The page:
In Oracle PL/SQL, the ALTER TABLE statement is used to modify the structure of an existing table, and one of the common modifications is adding a new column to the table. Adding a column allows you to expand the information stored in the table and adapt to changing business requirements.
The syntax for adding a new column to an existing table is as follows:
ALTER TABLE table_name ADD (column_name data_type [DEFAULT expr] [column_constraint]);
Let’s break down the components of this syntax:
table_name: The name of the table to which you want to add a new column.
column_name: The name of the new column you want to add.
data_type: The data type of the new column, specifying the kind of data it can store (e.g., VARCHAR2, NUMBER, DATE).
DEFAULT expr (optional): Specifies a default value for the new column. If a value is not provided for this column during an INSERT statement, the default value will be used.
column_constraint (optional): Specifies constraints on the new column, such as NOT NULL, UNIQUE, or CHECK constraints.
Here’s an example of using the ALTER TABLE ADD COLUMN statement:
Adding a new column named ’email’ to the ’employees’ table.
ALTER TABLE employees ADD (email VARCHAR2(100));
In this example, a new column named ’email’ with a data type of VARCHAR2(100) is added to the ’employees’ table.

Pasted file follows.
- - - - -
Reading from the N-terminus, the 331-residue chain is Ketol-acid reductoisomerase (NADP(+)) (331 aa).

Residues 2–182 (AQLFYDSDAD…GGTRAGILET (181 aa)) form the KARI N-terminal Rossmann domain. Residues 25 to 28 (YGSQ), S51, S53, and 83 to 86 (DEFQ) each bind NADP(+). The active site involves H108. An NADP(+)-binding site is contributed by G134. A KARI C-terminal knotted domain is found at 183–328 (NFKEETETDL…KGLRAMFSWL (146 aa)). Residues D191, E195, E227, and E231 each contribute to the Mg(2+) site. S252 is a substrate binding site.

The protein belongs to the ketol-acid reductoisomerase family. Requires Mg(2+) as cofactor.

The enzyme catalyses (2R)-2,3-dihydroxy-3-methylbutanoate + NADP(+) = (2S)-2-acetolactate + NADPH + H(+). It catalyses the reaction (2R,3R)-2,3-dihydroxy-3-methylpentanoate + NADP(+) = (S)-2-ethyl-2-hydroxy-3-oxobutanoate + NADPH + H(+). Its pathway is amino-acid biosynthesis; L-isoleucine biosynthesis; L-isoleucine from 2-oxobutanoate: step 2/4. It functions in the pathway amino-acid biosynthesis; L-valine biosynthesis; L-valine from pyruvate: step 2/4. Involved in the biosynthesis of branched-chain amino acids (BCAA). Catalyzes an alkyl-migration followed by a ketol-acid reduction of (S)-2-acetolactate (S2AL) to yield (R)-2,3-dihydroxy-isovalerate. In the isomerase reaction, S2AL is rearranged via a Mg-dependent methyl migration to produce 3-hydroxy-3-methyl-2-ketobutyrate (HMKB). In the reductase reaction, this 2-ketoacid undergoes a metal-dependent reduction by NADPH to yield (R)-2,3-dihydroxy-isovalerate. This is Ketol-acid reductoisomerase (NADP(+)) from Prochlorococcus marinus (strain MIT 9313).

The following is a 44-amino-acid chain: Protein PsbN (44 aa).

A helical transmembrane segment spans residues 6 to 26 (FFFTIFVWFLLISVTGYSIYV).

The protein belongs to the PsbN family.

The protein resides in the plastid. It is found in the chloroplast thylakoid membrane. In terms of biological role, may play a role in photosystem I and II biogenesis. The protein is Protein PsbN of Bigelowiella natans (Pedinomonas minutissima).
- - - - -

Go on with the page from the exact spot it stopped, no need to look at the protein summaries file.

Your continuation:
Adding multiple columns to a table.
Suppose you have a table named employees and you want to add two columns, phone_number and address:
ALTER TABLE employees ADD ( phone_number VARCHAR2(20), address VARCHAR2(100) );
In this example:
phone_number is the name of the first column to be added, and its data type is VARCHAR2(20).
address is the name of the second column to be added, and its data type is VARCHAR2(100).
Make sure to choose appropriate data types and sizes for your columns based on the data you intend to store.
After running this ALTER TABLE statement, the specified columns will be added to the employees table.
It’s important to note that when adding a column to a table that already contains data, the new column will initially have no value (NULL) for existing rows. If a default value is specified, it will be used for new rows or existing rows where the new column is not explicitly set.
Adding columns using the ALTER TABLE statement should be done carefully, especially in production environments, as it may impact existing applications and queries. It’s recommended to thoroughly test such modifications in a development or testing environment before applying them to the production database.